SARE GIBEL, The Gambia (AP) – The health outreach worker who ran Lama Mblo’s village with a megaphone was given a T-shirt with the words: “I have found my COVID-19 vaccine!”
By then, all of Gibel’s women had heard rumors on social media: Vaccines could stop your blood or cause your miscarriage. Women taking it will not get pregnant again.
Lama Mbalo and his sister-in-law, Fatomata Mbalo, never made the 3.4-mile journey (5.5 kilometers) into the city for their vaccines, but the family kept the free shirts. Its lettering is now well worn by the wash, but the women’s resolve has not softened. They share a lot in common – food preparation duties, babysitting, trips to the well with plastic jugs, and their perspective on vaccines.
“I definitely need a lot of kids,” said Lama Mblo, 24, who has a 4-year-old son, another baby on the way and no plans to get vaccinated after giving birth. And Fatomata Mbilo, 29, struggling to get pregnant for the third time in a village where some women have more than 10 children, quietly insists: “I don’t want to make it worse and destroy my womb.” Do not want to do.”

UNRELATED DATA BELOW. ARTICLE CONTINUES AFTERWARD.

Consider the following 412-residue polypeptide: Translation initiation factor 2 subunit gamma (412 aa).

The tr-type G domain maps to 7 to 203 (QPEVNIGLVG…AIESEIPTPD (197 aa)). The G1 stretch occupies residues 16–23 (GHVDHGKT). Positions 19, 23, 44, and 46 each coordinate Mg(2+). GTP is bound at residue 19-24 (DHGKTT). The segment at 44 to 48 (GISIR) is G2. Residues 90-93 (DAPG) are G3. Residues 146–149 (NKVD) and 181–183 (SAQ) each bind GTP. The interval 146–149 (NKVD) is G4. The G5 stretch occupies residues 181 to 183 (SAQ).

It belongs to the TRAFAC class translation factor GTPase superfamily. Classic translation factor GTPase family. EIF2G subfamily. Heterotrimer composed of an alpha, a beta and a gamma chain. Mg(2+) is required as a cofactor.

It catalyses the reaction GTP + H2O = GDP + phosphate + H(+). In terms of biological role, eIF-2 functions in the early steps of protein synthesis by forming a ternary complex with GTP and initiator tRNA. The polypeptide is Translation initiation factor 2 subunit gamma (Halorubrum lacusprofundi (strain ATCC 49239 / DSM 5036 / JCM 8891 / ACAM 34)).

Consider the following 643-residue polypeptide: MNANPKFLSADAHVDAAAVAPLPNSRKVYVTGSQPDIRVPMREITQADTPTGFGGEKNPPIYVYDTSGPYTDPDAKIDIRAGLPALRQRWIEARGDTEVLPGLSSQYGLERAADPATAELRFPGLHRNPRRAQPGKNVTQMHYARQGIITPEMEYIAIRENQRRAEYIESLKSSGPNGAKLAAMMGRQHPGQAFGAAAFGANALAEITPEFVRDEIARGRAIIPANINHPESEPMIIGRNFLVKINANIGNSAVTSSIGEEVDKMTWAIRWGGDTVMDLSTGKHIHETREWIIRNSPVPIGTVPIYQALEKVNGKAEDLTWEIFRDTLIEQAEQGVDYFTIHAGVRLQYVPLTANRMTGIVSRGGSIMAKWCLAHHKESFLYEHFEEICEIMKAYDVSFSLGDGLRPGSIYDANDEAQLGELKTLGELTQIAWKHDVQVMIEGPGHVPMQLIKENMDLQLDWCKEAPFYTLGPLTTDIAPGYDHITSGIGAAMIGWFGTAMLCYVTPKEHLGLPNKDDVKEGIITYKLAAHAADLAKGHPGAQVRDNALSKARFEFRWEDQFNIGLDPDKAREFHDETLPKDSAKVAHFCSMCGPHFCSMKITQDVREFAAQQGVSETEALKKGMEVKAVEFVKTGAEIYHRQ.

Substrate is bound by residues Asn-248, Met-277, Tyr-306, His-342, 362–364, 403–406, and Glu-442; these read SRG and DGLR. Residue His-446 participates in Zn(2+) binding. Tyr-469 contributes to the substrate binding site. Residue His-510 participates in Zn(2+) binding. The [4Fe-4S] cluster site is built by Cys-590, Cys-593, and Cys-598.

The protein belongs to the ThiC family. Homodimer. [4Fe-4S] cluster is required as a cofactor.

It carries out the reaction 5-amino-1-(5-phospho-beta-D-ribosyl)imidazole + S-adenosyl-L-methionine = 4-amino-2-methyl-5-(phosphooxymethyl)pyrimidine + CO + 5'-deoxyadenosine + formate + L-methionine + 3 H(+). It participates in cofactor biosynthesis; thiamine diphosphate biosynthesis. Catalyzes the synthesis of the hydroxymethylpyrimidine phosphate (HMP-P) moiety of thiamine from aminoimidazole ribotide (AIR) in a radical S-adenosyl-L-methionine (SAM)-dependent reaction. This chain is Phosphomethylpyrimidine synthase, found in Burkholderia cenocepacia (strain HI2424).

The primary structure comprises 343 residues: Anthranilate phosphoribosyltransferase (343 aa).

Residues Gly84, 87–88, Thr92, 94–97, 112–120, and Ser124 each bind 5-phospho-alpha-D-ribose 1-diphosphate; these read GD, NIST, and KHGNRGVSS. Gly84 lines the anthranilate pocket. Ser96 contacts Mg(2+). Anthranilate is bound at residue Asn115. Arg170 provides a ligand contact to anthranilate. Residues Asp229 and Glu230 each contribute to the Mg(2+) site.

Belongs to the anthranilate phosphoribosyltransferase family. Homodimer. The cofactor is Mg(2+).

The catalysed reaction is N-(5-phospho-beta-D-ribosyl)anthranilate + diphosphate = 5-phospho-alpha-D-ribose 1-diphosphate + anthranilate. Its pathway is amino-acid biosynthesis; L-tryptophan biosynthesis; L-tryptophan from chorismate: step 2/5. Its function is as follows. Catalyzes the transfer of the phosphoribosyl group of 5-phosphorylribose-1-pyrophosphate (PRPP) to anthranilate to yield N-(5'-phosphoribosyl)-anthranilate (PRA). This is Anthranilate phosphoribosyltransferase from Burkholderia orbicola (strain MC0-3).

As health officials in The Gambia and across Africa urge women to get vaccinated, they have faced reluctance among those of childbearing age. Many women worry that current or future pregnancies will be at risk, and in Africa, the success of a woman’s marriage often depends on the number of children she has. Other women say they fear vaccines more than viruses: As breadwinners, they can’t miss a day of work if side effects like fatigue and fever briefly sidestep them.
Women left behind: Gender gap emerges in Africa’s vaccines Lifestyle source link Women left behind: Gender gap emerges in Africa’s vaccines. lifestyle